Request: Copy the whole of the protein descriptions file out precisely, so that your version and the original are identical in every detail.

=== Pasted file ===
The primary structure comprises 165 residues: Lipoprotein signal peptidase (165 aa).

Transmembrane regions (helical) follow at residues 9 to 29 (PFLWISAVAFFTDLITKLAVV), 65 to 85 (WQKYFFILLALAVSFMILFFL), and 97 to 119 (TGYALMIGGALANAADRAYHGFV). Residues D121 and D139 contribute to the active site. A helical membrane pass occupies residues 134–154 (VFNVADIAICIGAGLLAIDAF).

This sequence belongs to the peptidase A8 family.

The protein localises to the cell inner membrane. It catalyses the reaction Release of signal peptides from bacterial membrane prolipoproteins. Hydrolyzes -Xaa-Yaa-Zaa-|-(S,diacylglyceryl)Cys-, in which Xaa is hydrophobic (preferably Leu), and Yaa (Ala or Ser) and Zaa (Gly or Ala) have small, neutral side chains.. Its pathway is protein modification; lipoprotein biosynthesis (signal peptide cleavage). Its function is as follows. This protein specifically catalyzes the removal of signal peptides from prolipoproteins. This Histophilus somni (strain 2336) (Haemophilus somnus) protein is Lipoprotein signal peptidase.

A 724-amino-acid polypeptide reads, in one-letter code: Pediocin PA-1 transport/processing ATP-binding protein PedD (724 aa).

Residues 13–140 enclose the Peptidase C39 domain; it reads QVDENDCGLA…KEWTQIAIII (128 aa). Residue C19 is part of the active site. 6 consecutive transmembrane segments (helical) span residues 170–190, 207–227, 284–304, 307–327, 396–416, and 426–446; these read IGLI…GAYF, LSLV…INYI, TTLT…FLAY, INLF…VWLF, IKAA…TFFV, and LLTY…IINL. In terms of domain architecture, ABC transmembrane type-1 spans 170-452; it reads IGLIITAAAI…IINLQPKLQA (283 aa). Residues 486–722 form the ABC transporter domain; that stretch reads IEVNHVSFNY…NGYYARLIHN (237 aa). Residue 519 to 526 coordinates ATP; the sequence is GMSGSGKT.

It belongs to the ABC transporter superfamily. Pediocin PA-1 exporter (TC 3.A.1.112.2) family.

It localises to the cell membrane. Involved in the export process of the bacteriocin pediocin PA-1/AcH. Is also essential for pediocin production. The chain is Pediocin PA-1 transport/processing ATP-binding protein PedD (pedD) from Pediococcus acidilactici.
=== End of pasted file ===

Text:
The primary structure comprises 165 residues: Lipoprotein signal peptidase (165 aa).

Transmembrane regions (helical) follow at residues 9 to 29 (PFLWISAVAFFTDLITKLAVV), 65 to 85 (WQKYFFILLALAVSFMILFFL), and 97 to 119 (TGYALMIGGALANAADRAYHGFV). Residues D121 and D139 contribute to the active site. A helical membrane pass occupies residues 134–154 (VFNVADIAICIGAGLLAIDAF).

This sequence belongs to the peptidase A8 family.

The protein localises to the cell inner membrane. It catalyses the reaction Release of signal peptides from bacterial membrane prolipoproteins. Hydrolyzes -Xaa-Yaa-Zaa-|-(S,diacylglyceryl)Cys-, in which Xaa is hydrophobic (preferably Leu), and Yaa (Ala or Ser) and Zaa (Gly or Ala) have small, neutral side chains.. Its pathway is protein modification; lipoprotein biosynthesis (signal peptide cleavage). Its function is as follows. This protein specifically catalyzes the removal of signal peptides from prolipoproteins. This Histophilus somni (strain 2336) (Haemophilus somnus) protein is Lipoprotein signal peptidase.

A 724-amino-acid polypeptide reads, in one-letter code: Pediocin PA-1 transport/processing ATP-binding protein PedD (724 aa).

Residues 13–140 enclose the Peptidase C39 domain; it reads QVDENDCGLA…KEWTQIAIII (128 aa). Residue C19 is part of the active site. 6 consecutive transmembrane segments (helical) span residues 170–190, 207–227, 284–304, 307–327, 396–416, and 426–446; these read IGLI…GAYF, LSLV…INYI, TTLT…FLAY, INLF…VWLF, IKAA…TFFV, and LLTY…IINL. In terms of domain architecture, ABC transmembrane type-1 spans 170-452; it reads IGLIITAAAI…IINLQPKLQA (283 aa). Residues 486–722 form the ABC transporter domain; that stretch reads IEVNHVSFNY…NGYYARLIHN (237 aa). Residue 519 to 526 coordinates ATP; the sequence is GMSGSGKT.

It belongs to the ABC transporter superfamily. Pediocin PA-1 exporter (TC 3.A.1.112.2) family.

It localises to the cell membrane. Involved in the export process of the bacteriocin pediocin PA-1/AcH. Is also essential for pediocin production. The chain is Pediocin PA-1 transport/processing ATP-binding protein PedD (pedD) from Pediococcus acidilactici.